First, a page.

One of those attending the commissioning was Bill Waller, husband to former Cooperstown Mayor Carol Waller. Bill attended as a guest of one of the members of the Cooperstown Board of Trustees. Board of Trustee members received invitations to the breakfast, ceremony and luncheon.

Cooperstown’s Seamon Commits to St. John Fisher
Photo provided

Cooperstown’s Seamon
Commits to St. John Fisher


Cooperstown High School three-season star Danielle Seamon announced that she has committed to St. John Fisher University. Seamon played soccer for the Hawkeyes and led the girls basketball team to a 19-6 record in the 2022-2023 season. She was named to the Class C All-State third team for basketball in April. As the basketball season ended, Jon Rathbun of the “Herkimer Times Telegram” named her one of his 10 returning All-State softball selections to watch in 2023. She has more than lived up to the expectation.

Seamon was named a Class C All-State honoree in her sophomore and junior years, batting .500 over two years and hitting 13 home runs. She picked up a great deal of the team’s pitching responsibilities last year, although she usually prefers to play outfield or third base.

Cooperstown Honors Doug Walrath

Cooperstown Mayor Ellen Tillapaugh reads the Village Arbor Day Proclamation as Peg Walrath looks on. (Photo by Cynthia Falk)

Cooperstown Honors Doug Walrath


The Village of Cooperstown and Rotary Club of Cooperstown celebrated Arbor Day with a ceremony in memory of Doug Walrath on May 22. Walrath was a U.S. Army veteran and 52-year member of Rotary. He graduated from Cooperstown High School in 1947 and earned a Purple Heart after he was severely wounded in the Korean War. Walrath served as village clerk and treasurer from 1965 to 1990. One of two village employees in the 1960s, he oversaw the construction of the wastewater treatment plant; at the time, its associated bond issue was the largest in village history. After retirement, he continued to serve the community as a village trustee and as a member of Rotary and his lifelong faith community at Christ Church Cooperstown.

Weekend Spotlight

Weekend Spotlight

Clinton Canoe Regatta Set for May 26-28

BAINBRIDGE—The 61st annual General Clinton Canoe Regatta will take place on May 26, 27 and 28. Most attractions and the finish line for all events will be at General Clinton Park in Bainbridge. The 70-mile race on Sunday, May 28 is the longest one-day flat water canoe race in North America. It begins at Brookwood Point outside of Cooperstown. Friday night will feature the generation gap races, live music and local food and beverage tastings. Saturday will have kids’ races, wrestling, tractor pulls, hot air balloon rides, comedy shows, and much, much more. For more information or to register, visit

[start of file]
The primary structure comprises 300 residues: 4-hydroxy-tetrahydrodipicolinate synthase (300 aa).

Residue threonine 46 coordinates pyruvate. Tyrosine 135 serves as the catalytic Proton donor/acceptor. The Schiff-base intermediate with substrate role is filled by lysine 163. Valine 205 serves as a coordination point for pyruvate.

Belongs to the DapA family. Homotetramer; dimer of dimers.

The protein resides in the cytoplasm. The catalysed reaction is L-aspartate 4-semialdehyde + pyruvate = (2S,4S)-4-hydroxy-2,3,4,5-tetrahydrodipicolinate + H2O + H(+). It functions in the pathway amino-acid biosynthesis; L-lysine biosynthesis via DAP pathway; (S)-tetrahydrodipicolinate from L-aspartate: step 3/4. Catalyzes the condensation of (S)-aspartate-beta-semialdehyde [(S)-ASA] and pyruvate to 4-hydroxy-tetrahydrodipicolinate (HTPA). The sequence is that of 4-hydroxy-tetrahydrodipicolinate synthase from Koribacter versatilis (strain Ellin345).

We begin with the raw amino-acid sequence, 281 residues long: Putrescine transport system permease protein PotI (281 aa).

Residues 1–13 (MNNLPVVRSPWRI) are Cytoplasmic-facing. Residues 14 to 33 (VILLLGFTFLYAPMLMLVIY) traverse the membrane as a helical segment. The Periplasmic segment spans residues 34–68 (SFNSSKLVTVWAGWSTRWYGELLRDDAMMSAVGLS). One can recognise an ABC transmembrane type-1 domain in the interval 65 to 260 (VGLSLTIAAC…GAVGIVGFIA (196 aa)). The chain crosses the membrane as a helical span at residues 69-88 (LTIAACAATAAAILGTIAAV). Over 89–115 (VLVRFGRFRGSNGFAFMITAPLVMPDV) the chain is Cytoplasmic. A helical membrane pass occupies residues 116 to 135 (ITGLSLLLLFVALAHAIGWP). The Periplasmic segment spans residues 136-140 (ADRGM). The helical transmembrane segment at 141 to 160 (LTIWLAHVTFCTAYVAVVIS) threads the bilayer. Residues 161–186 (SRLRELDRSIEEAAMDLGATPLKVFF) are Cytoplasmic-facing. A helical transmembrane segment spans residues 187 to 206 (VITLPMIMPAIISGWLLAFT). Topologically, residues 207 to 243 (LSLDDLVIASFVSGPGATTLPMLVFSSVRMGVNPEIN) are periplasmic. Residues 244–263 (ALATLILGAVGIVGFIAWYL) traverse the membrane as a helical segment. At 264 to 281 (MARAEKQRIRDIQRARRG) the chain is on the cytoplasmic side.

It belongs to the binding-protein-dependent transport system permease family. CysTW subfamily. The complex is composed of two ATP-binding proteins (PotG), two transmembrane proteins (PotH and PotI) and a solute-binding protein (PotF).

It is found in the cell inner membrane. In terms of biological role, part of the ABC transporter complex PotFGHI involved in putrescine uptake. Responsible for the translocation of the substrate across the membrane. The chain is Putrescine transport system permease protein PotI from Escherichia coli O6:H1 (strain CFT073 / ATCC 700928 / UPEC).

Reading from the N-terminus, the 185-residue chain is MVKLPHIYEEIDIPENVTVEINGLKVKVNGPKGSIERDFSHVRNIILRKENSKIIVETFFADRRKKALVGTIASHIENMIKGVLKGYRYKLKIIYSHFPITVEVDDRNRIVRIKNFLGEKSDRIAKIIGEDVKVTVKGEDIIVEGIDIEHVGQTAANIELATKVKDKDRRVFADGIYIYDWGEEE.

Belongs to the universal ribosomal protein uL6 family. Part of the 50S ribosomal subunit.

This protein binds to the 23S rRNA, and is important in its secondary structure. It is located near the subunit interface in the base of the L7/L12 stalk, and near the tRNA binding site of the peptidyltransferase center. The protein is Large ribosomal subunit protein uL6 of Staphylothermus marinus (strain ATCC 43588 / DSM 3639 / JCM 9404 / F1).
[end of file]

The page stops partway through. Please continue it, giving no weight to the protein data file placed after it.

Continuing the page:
Hall of Fame Classic Returns May 28

COOPERSTOWN—Baseball’s biggest stars will return to the Hall of Fame Classic game in Cooperstown on May 27. Hall of Fame members Bert Blyleven, Rollie Fingers, Fergie Jenkins, Jim Kaat, Jack Morris and Lee Smith will serve as coaches and managers. They will be joined by recently retired players representing all 30 Major League teams for a seven-inning legends game at Cooperstown’s historic Doubleday Field. The Classic will headline an entire weekend of family-friendly events designed for baseball fans of all ages. Gates open at 11 a.m., the Home Run contest starts at noon and the 13th Hall of Fame Classic will begin at 1 p.m. The popular “Night at the Ballpark” event also returns on May 27, with tickets at $75.00. Visit for a full roster and tickets. Any remaining tickets will be available at the Doubleday Field Will Call tent at 9 a.m. Due to a construction project, there will be no seats available on the third base line for 2023.

Memorial Day Activities Planned Countywide

OTSEGO COUNTY—Parades, a memorial 5K race, festivals and more are planned throughout the county over the upcoming three-day weekend:
• Cherry Valley ‘Spring into Summer’—Three-day festival, May 26-29, celebrating the start of summer. Visit to learn more.
• Hartwick Pancake Breakfast—Saturday, May 27 from 8-11 a.m. Connect Church Seniors, 4354 State Highway 80, Hartwick.
• Milford Memorial 5K—Saturday, May 27 from 9 a.m. to noon. Celebrate the life of Andy Jones, an active member of the Milford Fire Department who passed away unexpectedly in January. Wilber Park, Dave West Drive, Milford.
• Richfield Springs Memorial Day Parade—Monday, May 29 from 10:30 a.m., followed by the Memorial Day chicken barbecue at the Veterans Club, 13 Lake Street.
• Cherry Valley Memorial Day Parade—Monday, May 29 beginning at 10 a.m. Honor the sacrifice of our nation’s fallen heroes. Parade kicks off from the Cherry Valley Library and marches to the Cherry Valley Cemetery where a memorial service will be held. Parade is followed by a chicken barbecue at 11 a.m. at the Tryon Inn.
• Cooperstown Memorial Day Parade—Monday, May 29. 11 a.m. step off from the Cooperstown Vets Club.
• Oneonta Memorial Day Parade—Monday, May 29. The day will begin with a parade on Main Street (line-up at 9 a.m. and step off at 10), to commemorate Chief Warrant Officer 3 Christopher Robert Eramo. After the parade there will be a ceremony of remembrance at 11 a.m. on the Veterans Memorial Walkway in Neahwa Park.

Universities Establish Oneonta Inclusive Business Award

Universities Establish Oneonta Inclusive Business Award